Formula 1
Sep 24, 2022
Audi’s innovative first assault on grand prix racing Plus

Audi’s innovative first assault on grand prix racing

It has been a long time coming but Audi’s arrival in Formula 1 is finally on the horizon for 2026. But it won’t be its first foray into grand prix racing, as the German manufacturer giant has a history both long and enthralling

Formula 1
Sep 23, 2022
The seven factors powering Verstappen's 2022 F1 domination Plus

The seven factors powering Verstappen's 2022 F1 domination

After a tooth and nail and, at times, toxic Formula 1 world championship scrap last year, Max Verstappen's march to a second consecutive title has been the exact opposite. But has he really changed in 2022? Here's a dive into what factors have played a crucial role, both inside the Verstappen camp and elsewhere, in the Dutch driver's domination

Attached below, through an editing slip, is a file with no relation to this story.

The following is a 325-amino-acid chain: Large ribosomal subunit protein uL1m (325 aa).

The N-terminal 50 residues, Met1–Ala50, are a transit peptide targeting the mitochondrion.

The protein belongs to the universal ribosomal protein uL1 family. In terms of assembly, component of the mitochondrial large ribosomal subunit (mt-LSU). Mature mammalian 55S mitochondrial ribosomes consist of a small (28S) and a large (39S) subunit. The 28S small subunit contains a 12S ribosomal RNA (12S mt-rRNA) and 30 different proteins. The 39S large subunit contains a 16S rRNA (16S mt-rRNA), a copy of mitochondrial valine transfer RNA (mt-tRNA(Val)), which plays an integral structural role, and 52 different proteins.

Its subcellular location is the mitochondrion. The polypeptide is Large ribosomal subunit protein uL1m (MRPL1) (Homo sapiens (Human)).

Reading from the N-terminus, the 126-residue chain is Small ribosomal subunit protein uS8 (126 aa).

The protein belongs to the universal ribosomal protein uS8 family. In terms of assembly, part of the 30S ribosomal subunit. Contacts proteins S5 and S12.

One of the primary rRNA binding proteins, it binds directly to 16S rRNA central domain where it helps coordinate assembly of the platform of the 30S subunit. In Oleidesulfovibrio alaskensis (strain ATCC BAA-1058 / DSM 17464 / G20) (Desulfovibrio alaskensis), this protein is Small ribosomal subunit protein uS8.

Formula 1
Sep 23, 2022
Why Hamilton is still the man to keep driving Mercedes forward Plus

Why Hamilton is still the man to keep driving Mercedes forward

Lewis Hamilton’s words in a recent Vanity Fair interview define both his world-view and his approach to this season: one of perpetual struggle against adversity. As GP RACING explains, that’s what Lewis feeds off – and why, far from being down and nearly out, he’s using his unique skillset to spearhead Mercedes’ revival…

Formula 1
Sep 22, 2022
The time lag of ideas that offers intrigue over F1's future fight Plus

The time lag of ideas that offers intrigue over F1's future fight

The pecking order in 2022's Formula 1 season may look pretty static as the season draws to a close, but the unique nature of the cost cap means that preparation for next season takes precedence. New developments are being pushed back to 2023 - which could mask the technical development war ongoing...

Formula 1
Sep 22, 2022
How one retro event could prove an alluring prospect for Formula 1 stars Plus

How one retro event could prove an alluring prospect for Formula 1 stars

While Formula 1 drivers taking part in retro events can prove costly, as Charles Leclerc discovered at the Monaco Historic Grand Prix, the Goodwood Revival could prove an interesting experiment for today's stars. As the event's own Tourist Trophy race proves it means serious business, a race for current F1 drivers feels as though it’s in line with where the event is currently at

Goodwood Revival
Sep 21, 2022